9. Chromosomal imbalances revealed in primary rhabdomyosarcomas by comparative genomic hybridization

    Institute of Scientific and Technical Information of China (English)

    LI Qiao-xin; LIU Chun-xia; CHUN Cai-pu; QI Yan; CHANG Bin; LI Xin-xia; CHEN Yun-zhao; NONG Wei-xia; LI Hong-an; LI Feng

    2009-01-01

    Background Previous cytogenetic studies revealed aberrations varied among the throe subtypes of rhabdomyosarcoma. We profiled chromosomal imbalances in the different subtypes and investigated the relationships between clinical parameters and genomic aberrations.Methods Comparative genomic hybridization was used to investigate genomic imbalances in 25 cases of primary rhabdomyosarcomas and two rhabdomyosarcoma cell lines. Specimens were reviewed to determine histological type, pathological grading and clinical staging.Results Changes involving one or more regions of the genome were seen in all rhabdomyosarcomal patients. For rhabdomyosarcoma, DNA sequence gains were most frequently (>30%) seen in chromosomes 2p, 12q, 6p, 9q, 10q, 1p,2q, 6q, 8q, 15q and 18q; losses from 3p, 11p and 6p. In aggressive alveolar rhabdomyosarcoma, frequent gains were seen on chromosomes 12q, 2p, 6p, 2q, 4q, 10q and 15q; losses from 3p, 6p, 1q and 5q. For embryonic rhabdomyosarcoma, frequent gains were on 7p, 9q, 2p, 18q, 1p and 8q; losses only from 11p. Frequently gained chromosome arms of translocation associated with rhabdomyosarcoma were 12q, 2, 6, 10q, 4q and 15q; losses from 3p,6p and 5q. The frequently gained chromosome arms of nontranslocation associated with rhabdomyosarcoma were 2p,9q and 18q, while 11p and 14q were the frequently lost chromosome arms. Gains on chromosome 12q were significantly correlated with translocation type. Gains on chromosome 9q were significantly correlated with clinical staging. Conclusions Gains on chromosomes 2p, 12q, 6p, 9q, 10q, 1p, 2q, 6q, 8q, 15q and 18q and losses on chromosomes 3p, 11p and 6p may be related to rhabdomyosarcomal carcinogenesis. Furthermore, gains on chromosome 12q may be correlated with translocation and gains on chromosome 9q with the early stages of rhabdomyosarcoma.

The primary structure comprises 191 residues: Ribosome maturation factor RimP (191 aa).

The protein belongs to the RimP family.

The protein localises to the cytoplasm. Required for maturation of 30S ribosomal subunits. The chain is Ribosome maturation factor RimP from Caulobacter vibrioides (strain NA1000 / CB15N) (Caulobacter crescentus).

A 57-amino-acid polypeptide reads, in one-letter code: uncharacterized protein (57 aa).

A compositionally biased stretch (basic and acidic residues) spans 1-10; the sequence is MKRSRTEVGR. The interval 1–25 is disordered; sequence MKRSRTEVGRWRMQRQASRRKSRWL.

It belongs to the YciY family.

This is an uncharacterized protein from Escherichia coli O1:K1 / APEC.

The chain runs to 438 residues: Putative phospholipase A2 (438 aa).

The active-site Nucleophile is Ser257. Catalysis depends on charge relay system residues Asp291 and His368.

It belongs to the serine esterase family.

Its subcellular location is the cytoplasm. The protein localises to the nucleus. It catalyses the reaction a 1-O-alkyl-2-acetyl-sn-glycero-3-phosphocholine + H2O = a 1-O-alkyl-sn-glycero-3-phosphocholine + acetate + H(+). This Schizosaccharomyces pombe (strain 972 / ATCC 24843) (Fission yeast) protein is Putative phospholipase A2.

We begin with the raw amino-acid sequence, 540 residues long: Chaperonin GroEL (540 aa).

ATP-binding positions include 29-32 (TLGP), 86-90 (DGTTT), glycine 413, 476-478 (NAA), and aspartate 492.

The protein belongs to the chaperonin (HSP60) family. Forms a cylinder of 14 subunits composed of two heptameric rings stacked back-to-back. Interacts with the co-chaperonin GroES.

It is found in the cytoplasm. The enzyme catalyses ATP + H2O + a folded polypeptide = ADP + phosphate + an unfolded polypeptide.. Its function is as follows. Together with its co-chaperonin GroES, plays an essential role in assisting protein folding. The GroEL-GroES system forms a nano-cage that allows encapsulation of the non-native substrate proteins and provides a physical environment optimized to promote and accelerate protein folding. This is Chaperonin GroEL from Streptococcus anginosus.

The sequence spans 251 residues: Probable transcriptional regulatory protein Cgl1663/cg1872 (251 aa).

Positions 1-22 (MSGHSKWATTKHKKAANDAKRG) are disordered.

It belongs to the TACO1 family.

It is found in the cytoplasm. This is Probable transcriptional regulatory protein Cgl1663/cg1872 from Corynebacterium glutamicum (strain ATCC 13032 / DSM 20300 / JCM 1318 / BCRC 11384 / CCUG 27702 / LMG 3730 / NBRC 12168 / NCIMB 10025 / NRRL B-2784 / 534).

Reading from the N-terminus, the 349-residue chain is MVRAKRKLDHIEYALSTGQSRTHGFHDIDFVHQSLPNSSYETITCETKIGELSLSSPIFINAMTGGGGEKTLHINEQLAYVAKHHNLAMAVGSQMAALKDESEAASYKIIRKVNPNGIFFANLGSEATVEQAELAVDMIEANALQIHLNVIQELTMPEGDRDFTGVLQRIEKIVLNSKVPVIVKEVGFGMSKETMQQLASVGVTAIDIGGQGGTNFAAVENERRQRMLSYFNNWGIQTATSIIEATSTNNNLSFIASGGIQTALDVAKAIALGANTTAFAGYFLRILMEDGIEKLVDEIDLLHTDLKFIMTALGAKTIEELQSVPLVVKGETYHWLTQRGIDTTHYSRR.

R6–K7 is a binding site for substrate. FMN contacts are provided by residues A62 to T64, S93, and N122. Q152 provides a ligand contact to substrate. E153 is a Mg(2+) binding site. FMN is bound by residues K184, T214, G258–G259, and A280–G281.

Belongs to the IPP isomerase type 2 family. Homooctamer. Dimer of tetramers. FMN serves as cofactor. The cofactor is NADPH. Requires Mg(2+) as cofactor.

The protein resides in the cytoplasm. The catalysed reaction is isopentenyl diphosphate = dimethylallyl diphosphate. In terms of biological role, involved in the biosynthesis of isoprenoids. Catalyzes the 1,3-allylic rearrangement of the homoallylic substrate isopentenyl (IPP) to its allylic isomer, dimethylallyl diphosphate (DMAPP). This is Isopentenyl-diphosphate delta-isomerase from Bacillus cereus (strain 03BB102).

10. Meta-analysis of heterogeneous Down Syndrome data reveals consistent genome-wide dosage effects related to neurological processes

    Directory of Open Access Journals (Sweden)